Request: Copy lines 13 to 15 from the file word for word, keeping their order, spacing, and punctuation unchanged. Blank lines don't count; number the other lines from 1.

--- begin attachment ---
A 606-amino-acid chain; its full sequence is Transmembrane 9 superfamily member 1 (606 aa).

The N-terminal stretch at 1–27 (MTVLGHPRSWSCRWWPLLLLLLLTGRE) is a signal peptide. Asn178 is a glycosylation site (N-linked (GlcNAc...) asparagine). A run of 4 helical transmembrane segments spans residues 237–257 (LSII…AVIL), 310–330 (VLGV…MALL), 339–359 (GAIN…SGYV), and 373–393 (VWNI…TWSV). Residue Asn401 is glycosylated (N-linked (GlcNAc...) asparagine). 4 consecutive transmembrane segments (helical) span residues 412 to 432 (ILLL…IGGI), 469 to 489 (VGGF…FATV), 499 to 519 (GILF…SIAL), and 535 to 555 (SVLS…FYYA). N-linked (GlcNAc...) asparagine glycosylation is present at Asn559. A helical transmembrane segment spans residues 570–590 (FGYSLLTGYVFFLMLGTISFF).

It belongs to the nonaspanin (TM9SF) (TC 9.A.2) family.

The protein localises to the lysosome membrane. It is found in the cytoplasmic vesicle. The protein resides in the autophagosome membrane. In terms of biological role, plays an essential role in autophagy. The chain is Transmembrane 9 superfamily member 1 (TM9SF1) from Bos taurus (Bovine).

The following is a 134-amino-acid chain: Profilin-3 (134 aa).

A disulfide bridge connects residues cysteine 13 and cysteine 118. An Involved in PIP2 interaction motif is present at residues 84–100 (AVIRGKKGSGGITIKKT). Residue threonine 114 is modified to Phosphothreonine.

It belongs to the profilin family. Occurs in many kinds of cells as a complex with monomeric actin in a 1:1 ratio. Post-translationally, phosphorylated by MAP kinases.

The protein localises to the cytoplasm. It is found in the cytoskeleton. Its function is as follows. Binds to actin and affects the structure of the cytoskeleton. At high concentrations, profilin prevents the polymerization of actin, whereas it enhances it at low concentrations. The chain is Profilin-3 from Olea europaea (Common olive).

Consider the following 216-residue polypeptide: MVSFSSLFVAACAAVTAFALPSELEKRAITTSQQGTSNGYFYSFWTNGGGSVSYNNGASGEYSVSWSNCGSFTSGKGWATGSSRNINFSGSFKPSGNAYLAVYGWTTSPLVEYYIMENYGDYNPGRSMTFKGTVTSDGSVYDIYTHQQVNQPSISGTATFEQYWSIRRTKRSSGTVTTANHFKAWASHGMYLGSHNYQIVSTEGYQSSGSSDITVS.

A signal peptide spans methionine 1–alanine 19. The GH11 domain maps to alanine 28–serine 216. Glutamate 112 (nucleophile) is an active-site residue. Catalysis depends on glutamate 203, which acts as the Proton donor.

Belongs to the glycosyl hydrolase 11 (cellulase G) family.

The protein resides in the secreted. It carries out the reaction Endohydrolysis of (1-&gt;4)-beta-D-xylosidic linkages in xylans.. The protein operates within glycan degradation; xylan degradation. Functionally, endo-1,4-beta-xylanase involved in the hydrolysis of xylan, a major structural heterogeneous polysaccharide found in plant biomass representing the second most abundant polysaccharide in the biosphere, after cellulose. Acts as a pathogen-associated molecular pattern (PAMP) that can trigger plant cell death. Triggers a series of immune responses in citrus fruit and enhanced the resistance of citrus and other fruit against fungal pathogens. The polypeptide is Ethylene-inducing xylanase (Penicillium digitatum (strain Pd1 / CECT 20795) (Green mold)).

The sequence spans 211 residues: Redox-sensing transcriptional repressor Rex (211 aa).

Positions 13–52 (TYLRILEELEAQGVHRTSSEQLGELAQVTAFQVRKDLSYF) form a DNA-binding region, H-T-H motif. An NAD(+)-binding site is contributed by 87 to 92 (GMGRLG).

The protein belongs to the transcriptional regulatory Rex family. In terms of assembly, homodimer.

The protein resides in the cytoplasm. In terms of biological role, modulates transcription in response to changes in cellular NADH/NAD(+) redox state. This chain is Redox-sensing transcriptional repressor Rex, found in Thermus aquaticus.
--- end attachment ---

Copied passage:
The sequence spans 211 residues: Redox-sensing transcriptional repressor Rex (211 aa).

Positions 13–52 (TYLRILEELEAQGVHRTSSEQLGELAQVTAFQVRKDLSYF) form a DNA-binding region, H-T-H motif. An NAD(+)-binding site is contributed by 87 to 92 (GMGRLG).

The protein belongs to the transcriptional regulatory Rex family. In terms of assembly, homodimer.